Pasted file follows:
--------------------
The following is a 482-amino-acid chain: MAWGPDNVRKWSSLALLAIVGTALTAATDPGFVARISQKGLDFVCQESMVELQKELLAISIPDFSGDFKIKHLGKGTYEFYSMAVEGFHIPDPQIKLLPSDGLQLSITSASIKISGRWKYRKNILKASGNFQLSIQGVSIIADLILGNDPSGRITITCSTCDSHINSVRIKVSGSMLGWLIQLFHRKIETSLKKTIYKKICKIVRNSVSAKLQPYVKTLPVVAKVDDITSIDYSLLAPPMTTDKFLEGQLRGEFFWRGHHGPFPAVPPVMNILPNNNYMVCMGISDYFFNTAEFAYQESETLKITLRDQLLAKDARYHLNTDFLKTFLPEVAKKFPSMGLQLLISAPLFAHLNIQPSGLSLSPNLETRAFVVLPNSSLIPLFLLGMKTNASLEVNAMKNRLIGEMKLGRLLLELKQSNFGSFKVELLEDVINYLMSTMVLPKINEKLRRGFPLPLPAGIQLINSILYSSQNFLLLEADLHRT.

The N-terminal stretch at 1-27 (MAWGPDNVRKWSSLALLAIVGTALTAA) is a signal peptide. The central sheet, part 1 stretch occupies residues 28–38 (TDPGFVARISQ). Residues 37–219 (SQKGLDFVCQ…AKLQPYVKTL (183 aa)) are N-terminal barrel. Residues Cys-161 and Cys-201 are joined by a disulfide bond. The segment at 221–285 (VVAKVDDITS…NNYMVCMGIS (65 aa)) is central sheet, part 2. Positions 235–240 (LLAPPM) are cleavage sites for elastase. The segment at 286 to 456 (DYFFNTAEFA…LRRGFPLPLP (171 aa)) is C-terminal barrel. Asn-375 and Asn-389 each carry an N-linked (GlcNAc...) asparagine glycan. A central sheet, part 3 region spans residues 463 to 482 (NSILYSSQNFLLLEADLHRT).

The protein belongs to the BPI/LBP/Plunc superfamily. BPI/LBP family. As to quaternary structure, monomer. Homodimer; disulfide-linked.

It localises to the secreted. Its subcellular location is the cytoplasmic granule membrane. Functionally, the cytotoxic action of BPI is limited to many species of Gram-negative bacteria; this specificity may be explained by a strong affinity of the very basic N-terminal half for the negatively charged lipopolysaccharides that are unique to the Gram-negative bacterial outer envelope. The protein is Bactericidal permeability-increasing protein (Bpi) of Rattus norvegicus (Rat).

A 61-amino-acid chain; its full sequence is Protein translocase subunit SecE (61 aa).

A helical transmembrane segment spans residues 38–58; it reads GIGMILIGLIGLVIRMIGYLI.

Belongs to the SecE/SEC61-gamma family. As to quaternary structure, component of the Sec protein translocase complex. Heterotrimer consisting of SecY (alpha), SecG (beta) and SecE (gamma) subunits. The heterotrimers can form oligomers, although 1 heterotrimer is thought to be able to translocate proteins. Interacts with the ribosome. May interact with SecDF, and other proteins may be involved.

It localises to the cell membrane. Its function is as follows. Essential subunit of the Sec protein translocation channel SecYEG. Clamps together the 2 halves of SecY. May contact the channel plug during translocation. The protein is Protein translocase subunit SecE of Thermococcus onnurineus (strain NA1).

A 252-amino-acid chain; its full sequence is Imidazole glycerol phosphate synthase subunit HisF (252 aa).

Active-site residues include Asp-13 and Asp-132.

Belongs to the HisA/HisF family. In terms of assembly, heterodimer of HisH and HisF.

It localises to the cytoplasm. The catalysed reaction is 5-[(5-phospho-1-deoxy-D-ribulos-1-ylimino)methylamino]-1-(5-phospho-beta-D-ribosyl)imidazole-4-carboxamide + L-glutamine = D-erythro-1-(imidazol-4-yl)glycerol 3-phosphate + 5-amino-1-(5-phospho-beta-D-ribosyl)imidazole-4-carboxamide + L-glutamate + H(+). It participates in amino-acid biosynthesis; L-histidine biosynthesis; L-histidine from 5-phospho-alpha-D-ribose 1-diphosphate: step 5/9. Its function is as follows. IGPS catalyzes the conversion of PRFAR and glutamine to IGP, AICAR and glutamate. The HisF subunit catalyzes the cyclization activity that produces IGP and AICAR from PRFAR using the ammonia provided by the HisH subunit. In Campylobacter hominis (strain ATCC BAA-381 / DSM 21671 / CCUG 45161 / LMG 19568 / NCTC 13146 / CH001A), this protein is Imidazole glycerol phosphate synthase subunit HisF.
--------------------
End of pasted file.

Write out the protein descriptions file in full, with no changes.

The following is a 482-amino-acid chain: MAWGPDNVRKWSSLALLAIVGTALTAATDPGFVARISQKGLDFVCQESMVELQKELLAISIPDFSGDFKIKHLGKGTYEFYSMAVEGFHIPDPQIKLLPSDGLQLSITSASIKISGRWKYRKNILKASGNFQLSIQGVSIIADLILGNDPSGRITITCSTCDSHINSVRIKVSGSMLGWLIQLFHRKIETSLKKTIYKKICKIVRNSVSAKLQPYVKTLPVVAKVDDITSIDYSLLAPPMTTDKFLEGQLRGEFFWRGHHGPFPAVPPVMNILPNNNYMVCMGISDYFFNTAEFAYQESETLKITLRDQLLAKDARYHLNTDFLKTFLPEVAKKFPSMGLQLLISAPLFAHLNIQPSGLSLSPNLETRAFVVLPNSSLIPLFLLGMKTNASLEVNAMKNRLIGEMKLGRLLLELKQSNFGSFKVELLEDVINYLMSTMVLPKINEKLRRGFPLPLPAGIQLINSILYSSQNFLLLEADLHRT.

The N-terminal stretch at 1-27 (MAWGPDNVRKWSSLALLAIVGTALTAA) is a signal peptide. The central sheet, part 1 stretch occupies residues 28–38 (TDPGFVARISQ). Residues 37–219 (SQKGLDFVCQ…AKLQPYVKTL (183 aa)) are N-terminal barrel. Residues Cys-161 and Cys-201 are joined by a disulfide bond. The segment at 221–285 (VVAKVDDITS…NNYMVCMGIS (65 aa)) is central sheet, part 2. Positions 235–240 (LLAPPM) are cleavage sites for elastase. The segment at 286 to 456 (DYFFNTAEFA…LRRGFPLPLP (171 aa)) is C-terminal barrel. Asn-375 and Asn-389 each carry an N-linked (GlcNAc...) asparagine glycan. A central sheet, part 3 region spans residues 463 to 482 (NSILYSSQNFLLLEADLHRT).

The protein belongs to the BPI/LBP/Plunc superfamily. BPI/LBP family. As to quaternary structure, monomer. Homodimer; disulfide-linked.

It localises to the secreted. Its subcellular location is the cytoplasmic granule membrane. Functionally, the cytotoxic action of BPI is limited to many species of Gram-negative bacteria; this specificity may be explained by a strong affinity of the very basic N-terminal half for the negatively charged lipopolysaccharides that are unique to the Gram-negative bacterial outer envelope. The protein is Bactericidal permeability-increasing protein (Bpi) of Rattus norvegicus (Rat).

A 61-amino-acid chain; its full sequence is Protein translocase subunit SecE (61 aa).

A helical transmembrane segment spans residues 38–58; it reads GIGMILIGLIGLVIRMIGYLI.

Belongs to the SecE/SEC61-gamma family. As to quaternary structure, component of the Sec protein translocase complex. Heterotrimer consisting of SecY (alpha), SecG (beta) and SecE (gamma) subunits. The heterotrimers can form oligomers, although 1 heterotrimer is thought to be able to translocate proteins. Interacts with the ribosome. May interact with SecDF, and other proteins may be involved.

It localises to the cell membrane. Its function is as follows. Essential subunit of the Sec protein translocation channel SecYEG. Clamps together the 2 halves of SecY. May contact the channel plug during translocation. The protein is Protein translocase subunit SecE of Thermococcus onnurineus (strain NA1).

A 252-amino-acid chain; its full sequence is Imidazole glycerol phosphate synthase subunit HisF (252 aa).

Active-site residues include Asp-13 and Asp-132.

Belongs to the HisA/HisF family. In terms of assembly, heterodimer of HisH and HisF.

It localises to the cytoplasm. The catalysed reaction is 5-[(5-phospho-1-deoxy-D-ribulos-1-ylimino)methylamino]-1-(5-phospho-beta-D-ribosyl)imidazole-4-carboxamide + L-glutamine = D-erythro-1-(imidazol-4-yl)glycerol 3-phosphate + 5-amino-1-(5-phospho-beta-D-ribosyl)imidazole-4-carboxamide + L-glutamate + H(+). It participates in amino-acid biosynthesis; L-histidine biosynthesis; L-histidine from 5-phospho-alpha-D-ribose 1-diphosphate: step 5/9. Its function is as follows. IGPS catalyzes the conversion of PRFAR and glutamine to IGP, AICAR and glutamate. The HisF subunit catalyzes the cyclization activity that produces IGP and AICAR from PRFAR using the ammonia provided by the HisH subunit. In Campylobacter hominis (strain ATCC BAA-381 / DSM 21671 / CCUG 45161 / LMG 19568 / NCTC 13146 / CH001A), this protein is Imidazole glycerol phosphate synthase subunit HisF.